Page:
Examination of the ecological correlation between rates of pregnancy termination and spatial proximity to family planning services in Georgia, 2006 Público

Mayes, Vita Lam (2011)

Permanent URL: https://etd.library.emory.edu/concern/etds/0p096763c?locale=es



The overall U.S. abortion rate has reached a plateau after a multi-year decline; however, the rate
of abortion occurring in Georgia is back on the rise, with the highest incidence being among
young, low-income, minority women. Publicly-funded family planning services, such as Title X
clinics, offer contraceptive availability and services particularly to vulnerable populations with a
goal of decreasing the rate of unintended pregnancies and, in turn, effectively reducing the
abortion rate. As an indirect measure of program impact, this study examines the geographic
distribution of Title X family planning clinics in Georgia and its association with the abortion
rate. We hypothesize an inverse relationship exists between the rate of pregnancy termination for
a geographic area and the spatial accessibility to the nearest Title X family planning clinic in the
given area.

The 2006 Georgia ITOP (Induced Termination of Pregnancy) file was utilized with written
permission from the state of Georgia Department of Public Health. The rate of abortion occurring
on a zip code level was calculated and compared to the spatial proximity of the centroid of each
zip code to the nearest Title X family planning services across Georgia.

Abortion rates were highest among non-Hispanic Blacks, 20-24 year olds, predominantly poor
regions, and metropolitan areas. When adjusting for all factors (distance, age, ethnicity/race,
neighborhood poverty, and rural/urban coding), the effect of distance from clinic to centroid of
zip code showed a consistent linear pattern between distance and abortion rate, with closest
proximity having the highest rates of abortion and farthest distance having lowest rates of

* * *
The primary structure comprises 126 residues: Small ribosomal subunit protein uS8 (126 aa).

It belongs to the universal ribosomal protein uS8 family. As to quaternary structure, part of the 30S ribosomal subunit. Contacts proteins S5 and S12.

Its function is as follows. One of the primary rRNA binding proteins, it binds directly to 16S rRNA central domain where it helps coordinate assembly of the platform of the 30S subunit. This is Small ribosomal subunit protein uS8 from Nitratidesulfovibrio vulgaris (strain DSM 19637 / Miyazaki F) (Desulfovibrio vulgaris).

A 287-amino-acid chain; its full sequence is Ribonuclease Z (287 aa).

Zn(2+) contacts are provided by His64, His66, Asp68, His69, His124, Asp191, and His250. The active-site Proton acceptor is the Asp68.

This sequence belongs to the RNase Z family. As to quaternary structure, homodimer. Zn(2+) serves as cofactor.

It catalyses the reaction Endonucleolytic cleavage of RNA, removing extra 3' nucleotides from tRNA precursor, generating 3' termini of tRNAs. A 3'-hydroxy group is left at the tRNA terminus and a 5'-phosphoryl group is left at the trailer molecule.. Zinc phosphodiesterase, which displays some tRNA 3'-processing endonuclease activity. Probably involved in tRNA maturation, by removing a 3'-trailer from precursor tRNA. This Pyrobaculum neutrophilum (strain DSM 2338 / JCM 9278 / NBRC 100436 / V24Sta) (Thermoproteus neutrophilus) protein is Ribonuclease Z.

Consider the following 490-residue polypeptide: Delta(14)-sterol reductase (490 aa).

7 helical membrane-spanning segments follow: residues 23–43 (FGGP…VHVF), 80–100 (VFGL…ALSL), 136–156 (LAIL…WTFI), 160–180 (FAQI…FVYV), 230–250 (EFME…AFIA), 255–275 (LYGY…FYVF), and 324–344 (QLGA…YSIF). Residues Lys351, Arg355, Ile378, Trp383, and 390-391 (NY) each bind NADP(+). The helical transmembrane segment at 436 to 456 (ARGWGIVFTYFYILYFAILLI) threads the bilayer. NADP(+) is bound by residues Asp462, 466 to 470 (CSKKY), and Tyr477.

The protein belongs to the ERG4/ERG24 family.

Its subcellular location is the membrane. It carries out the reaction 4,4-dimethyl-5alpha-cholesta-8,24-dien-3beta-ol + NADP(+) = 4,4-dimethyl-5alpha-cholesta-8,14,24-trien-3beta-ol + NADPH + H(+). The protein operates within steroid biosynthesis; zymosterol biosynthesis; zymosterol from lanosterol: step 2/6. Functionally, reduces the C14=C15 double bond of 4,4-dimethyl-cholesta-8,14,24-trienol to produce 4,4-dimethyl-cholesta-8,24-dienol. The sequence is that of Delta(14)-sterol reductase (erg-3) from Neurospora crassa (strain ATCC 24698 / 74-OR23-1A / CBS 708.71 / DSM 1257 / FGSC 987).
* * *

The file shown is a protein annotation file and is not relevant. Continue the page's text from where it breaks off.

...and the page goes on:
Although this association was opposite our hypothesized direction, we do not conclude that
spatial proximity plays a causal role in increased abortion rates. Perhaps geographic access is not
a barrier to women receiving family planning services in Georgia, or spatial proximity and access
are not as connected as we thought and other factors may be confounding the observed spatial
correlation. Increased efforts to reduce abortion rates should extend beyond increasing the
number of family planning clinics, and also include greater patient outreach and education,
particularly to young, minority, low-income women.

Table of Contents

Chapter I: Background and Literature Review

Page 1
Page 1
Preliminary Studies that Support this Stage of Research
Page 2
Significance and Justification for Current Study
Page 4
Georgia statistics
Page 6
Importance of Publicly Funded Family Planning Services
Page 9
Title X-Funded Family Planning Services
Page 9
Chapter II: Manuscript
Page 13
Page 14
Page 15
Page 20
Page 24
Page 26
Strengths and Limitations
Page 28
Page 30

Page 31
Page 34
Chapter III: Discussion
Page 37
Page 37
Public Health Implications
Page 37
Possible Future Directions
Page 38
Page 39
Page 43

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